This commenter is a Washington Post editor, reporter or producer.

Post Forum members consistently offer thought-provoking, timely comments on politics, national and international affairs.

Weather Watchers consistently offer thought-provoking, timely comments on climates and forecasts.

World Watchers consistently offer thought-provoking, timely comments on international affairs.

This commenter is a Washington Post contributor. Post contributors aren’t staff, but may write articles or columns. In some cases, contributors are sources or experts quoted in a story.

Washington Post reporters or editors recommend this comment or reader post.

You must be logged in to report a comment.

You must be logged in to recommend a comment.

Comments our editors find particularly useful or relevant are displayed in Top Comments, as are comments by users with these badges: . Replies to those posts appear here, as well as posts by staff writers.

All comments are posted in the All Comments tab.

To pause and restart automatic updates, click "Live" or "Paused". If paused, you'll be notified of the number of additional comments that have come in.

How to make German schnitzel

Schnitzel, while it looks like an impressive dish is incredibly easy to make.

  1. Start with thin cuts of meat
  2. Pound them even thinner
  3. Coat in breadcrumbs
  4. Fry them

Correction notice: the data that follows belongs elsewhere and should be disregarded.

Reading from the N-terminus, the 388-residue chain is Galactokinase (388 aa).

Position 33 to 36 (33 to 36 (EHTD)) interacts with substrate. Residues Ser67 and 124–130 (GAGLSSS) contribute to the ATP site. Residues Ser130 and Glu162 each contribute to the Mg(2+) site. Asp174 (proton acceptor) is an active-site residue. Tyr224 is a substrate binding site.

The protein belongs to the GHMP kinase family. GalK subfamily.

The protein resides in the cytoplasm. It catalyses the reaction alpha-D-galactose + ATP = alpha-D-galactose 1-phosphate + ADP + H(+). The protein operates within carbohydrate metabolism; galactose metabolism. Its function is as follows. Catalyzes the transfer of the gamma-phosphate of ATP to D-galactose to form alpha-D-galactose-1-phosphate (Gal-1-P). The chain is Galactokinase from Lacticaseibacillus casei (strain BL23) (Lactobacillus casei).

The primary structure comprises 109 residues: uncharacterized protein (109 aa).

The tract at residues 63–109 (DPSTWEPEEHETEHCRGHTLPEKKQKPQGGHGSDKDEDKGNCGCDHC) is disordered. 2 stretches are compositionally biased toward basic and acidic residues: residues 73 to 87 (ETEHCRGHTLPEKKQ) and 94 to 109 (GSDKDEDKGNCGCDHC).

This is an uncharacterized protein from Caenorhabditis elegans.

What looks like a fancy meal comes together in about 30 minutes.

The thinner the cuts of meat you start out with, the less pounding they need.

The goal of pounding them thin is to tenderize the meat and get them to an even thickness that will cook all the way through in the time it takes to turn the breading to a nice golden brown.

Lay the pork cutlets out and season on both sides to your taste with salt and pepper.

Put the flour in a shallow bowl or dish, whisk the eggs and milk together and put into a separate container, and put the bread crumbs in a third container. Lightly season the breadcrumbs with salt and pepper.

Dredge each cutlet through the flour, then in the egg and milk mixture and finally into the bread crumbs. Press the crumbs into the meat so there is an even coating. Place the breaded cutlets on a lined baking sheet and let sit for 10 minutes.

While the breaded cutlets are sitting, add 1/4″ of oil to a large, nonstick skillet and heat to medium high heat. Once the oil is hot, cook each cutlet for 3-4 minutes per side until golden brown and crispy. Remove from the pan, place on paper towels and drain excess oil from the cutlets.

Serve with roasted potatoes and lemon wedges. Squeeze the lemon wedges on the breading for more flavor. Enjoy!

Ingredients German Cordon Bleu